There is, however, one glaring omission from the legislative list. There is unfortunately no disabilities Bill, not even the heads of a Bill, on the horizon. The Bill is not expected to be published before 2001 – that could well mean it is another year and seven months away – yet the recommendation has been before the Government since 1996. While the equality legislation already enacted outlaws discrimination on a number of grounds, including that of disability, a comprehensive disabilities Bill – a core recommendation of the original report – setting out rights and giving a means of redress for those denied their rights, would be a major plus for people with disabilities and their families, advocates and carers. For those who have waited so long for so many improvements, a vague timetable of 2001 may seem like they will be waiting forever.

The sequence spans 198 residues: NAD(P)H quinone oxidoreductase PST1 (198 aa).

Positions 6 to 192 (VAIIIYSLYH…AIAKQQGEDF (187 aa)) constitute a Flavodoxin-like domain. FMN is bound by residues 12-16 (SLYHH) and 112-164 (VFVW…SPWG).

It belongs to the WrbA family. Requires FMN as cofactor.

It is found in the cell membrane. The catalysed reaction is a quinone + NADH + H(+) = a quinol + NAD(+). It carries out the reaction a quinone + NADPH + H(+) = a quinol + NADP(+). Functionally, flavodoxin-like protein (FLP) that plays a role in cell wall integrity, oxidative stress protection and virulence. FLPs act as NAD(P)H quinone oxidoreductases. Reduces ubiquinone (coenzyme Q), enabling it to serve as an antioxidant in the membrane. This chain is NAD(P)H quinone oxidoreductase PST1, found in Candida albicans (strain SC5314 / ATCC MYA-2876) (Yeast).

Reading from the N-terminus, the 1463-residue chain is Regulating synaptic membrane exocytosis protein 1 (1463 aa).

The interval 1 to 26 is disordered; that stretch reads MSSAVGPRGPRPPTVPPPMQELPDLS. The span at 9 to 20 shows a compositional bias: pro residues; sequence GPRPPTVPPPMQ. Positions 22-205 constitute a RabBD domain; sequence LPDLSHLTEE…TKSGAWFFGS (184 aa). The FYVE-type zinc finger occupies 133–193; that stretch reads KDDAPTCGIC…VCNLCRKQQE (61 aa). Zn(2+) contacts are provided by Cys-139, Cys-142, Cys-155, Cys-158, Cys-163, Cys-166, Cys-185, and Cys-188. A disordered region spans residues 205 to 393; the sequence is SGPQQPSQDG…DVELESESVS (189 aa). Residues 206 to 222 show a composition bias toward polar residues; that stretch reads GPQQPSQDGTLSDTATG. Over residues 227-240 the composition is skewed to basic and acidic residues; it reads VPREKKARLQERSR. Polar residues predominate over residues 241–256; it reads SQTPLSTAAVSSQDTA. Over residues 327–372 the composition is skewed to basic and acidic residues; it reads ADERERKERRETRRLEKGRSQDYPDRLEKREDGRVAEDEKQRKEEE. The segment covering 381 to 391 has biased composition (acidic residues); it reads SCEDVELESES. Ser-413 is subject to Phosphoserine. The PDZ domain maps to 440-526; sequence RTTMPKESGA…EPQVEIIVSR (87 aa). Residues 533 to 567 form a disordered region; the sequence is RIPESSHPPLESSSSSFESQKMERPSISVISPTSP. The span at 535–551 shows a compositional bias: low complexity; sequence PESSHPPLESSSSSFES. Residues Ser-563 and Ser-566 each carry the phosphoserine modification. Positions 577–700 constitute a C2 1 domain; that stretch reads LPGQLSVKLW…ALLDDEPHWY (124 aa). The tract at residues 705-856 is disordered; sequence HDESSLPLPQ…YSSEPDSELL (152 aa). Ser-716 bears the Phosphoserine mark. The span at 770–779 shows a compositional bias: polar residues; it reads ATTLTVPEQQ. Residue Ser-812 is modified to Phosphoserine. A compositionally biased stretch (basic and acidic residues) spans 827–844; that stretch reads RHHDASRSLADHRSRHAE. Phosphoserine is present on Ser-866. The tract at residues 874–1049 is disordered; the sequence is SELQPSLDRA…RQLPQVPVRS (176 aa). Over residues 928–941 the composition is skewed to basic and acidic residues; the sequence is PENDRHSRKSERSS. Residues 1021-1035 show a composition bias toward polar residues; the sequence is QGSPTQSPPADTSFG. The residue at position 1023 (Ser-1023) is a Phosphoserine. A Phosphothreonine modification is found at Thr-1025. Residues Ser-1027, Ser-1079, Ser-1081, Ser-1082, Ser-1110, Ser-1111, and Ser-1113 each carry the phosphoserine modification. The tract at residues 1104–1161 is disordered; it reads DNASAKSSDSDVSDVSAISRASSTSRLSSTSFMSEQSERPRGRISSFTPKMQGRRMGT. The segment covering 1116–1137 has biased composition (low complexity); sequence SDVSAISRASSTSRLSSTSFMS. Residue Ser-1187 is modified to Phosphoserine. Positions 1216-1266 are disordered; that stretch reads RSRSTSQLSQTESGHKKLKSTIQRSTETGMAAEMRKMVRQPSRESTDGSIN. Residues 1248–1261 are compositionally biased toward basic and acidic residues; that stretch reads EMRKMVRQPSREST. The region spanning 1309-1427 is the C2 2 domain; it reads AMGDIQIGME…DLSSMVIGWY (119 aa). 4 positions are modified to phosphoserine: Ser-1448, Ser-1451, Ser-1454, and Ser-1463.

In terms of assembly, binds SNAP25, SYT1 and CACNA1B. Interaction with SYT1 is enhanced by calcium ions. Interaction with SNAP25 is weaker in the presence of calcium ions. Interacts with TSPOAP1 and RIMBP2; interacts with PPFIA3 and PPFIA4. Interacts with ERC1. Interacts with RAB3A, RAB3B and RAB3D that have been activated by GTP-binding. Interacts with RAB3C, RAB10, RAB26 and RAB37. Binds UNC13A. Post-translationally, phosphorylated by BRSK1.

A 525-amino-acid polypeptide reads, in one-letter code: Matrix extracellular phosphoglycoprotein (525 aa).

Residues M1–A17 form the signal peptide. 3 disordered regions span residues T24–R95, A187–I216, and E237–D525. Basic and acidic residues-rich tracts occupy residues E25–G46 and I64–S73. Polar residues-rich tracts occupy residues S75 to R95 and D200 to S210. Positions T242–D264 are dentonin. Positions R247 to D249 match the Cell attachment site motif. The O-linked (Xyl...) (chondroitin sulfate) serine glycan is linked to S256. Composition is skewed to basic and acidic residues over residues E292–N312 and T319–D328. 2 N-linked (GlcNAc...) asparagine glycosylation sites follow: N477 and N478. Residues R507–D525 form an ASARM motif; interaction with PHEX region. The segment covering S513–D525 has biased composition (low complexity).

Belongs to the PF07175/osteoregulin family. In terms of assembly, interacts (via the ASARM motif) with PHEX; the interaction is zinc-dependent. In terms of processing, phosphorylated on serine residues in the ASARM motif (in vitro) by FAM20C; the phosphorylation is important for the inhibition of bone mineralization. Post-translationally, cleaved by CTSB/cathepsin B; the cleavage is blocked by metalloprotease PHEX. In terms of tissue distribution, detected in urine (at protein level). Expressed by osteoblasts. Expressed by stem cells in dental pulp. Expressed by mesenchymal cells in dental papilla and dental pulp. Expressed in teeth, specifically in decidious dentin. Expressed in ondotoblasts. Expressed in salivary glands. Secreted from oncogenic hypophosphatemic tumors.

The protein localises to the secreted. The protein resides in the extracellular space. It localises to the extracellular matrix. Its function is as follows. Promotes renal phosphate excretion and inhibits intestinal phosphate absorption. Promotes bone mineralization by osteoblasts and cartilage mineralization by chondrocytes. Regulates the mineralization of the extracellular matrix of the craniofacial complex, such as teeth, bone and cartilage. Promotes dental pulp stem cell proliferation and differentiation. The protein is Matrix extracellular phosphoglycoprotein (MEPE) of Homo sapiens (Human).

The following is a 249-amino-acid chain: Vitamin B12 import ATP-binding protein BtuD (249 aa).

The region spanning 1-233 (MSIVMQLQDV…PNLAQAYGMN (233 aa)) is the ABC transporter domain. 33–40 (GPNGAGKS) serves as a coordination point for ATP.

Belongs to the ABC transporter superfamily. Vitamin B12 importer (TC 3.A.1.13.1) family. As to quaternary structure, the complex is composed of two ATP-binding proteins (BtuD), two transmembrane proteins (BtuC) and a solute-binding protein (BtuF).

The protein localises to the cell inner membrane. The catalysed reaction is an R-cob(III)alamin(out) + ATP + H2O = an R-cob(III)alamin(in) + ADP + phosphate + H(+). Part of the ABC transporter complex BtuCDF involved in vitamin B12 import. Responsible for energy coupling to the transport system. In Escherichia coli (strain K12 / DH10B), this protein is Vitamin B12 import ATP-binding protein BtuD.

Any hopes of a shorter timeframe are dashed when one reads the progress report. How could they have delayed so long? How could the Government have procrastinated when the progress report states that there may be the need for a constitutional amendment and a referendum in tandem with any such Bill? If the Department has yet to consider a constitutional amendment, consider the wording for such an amendment and put the words of a proposed amendment to the people in a referendum before a disabilities Bill is produced, then the Government's estimate of 2001 is just a fantasy. That is regrettable. It would appear that while some rights of people with a disability are underpinned by legislation, they must wait, yet again, for an exclusive Bill which sets out and guarantees their rights. That is a shame.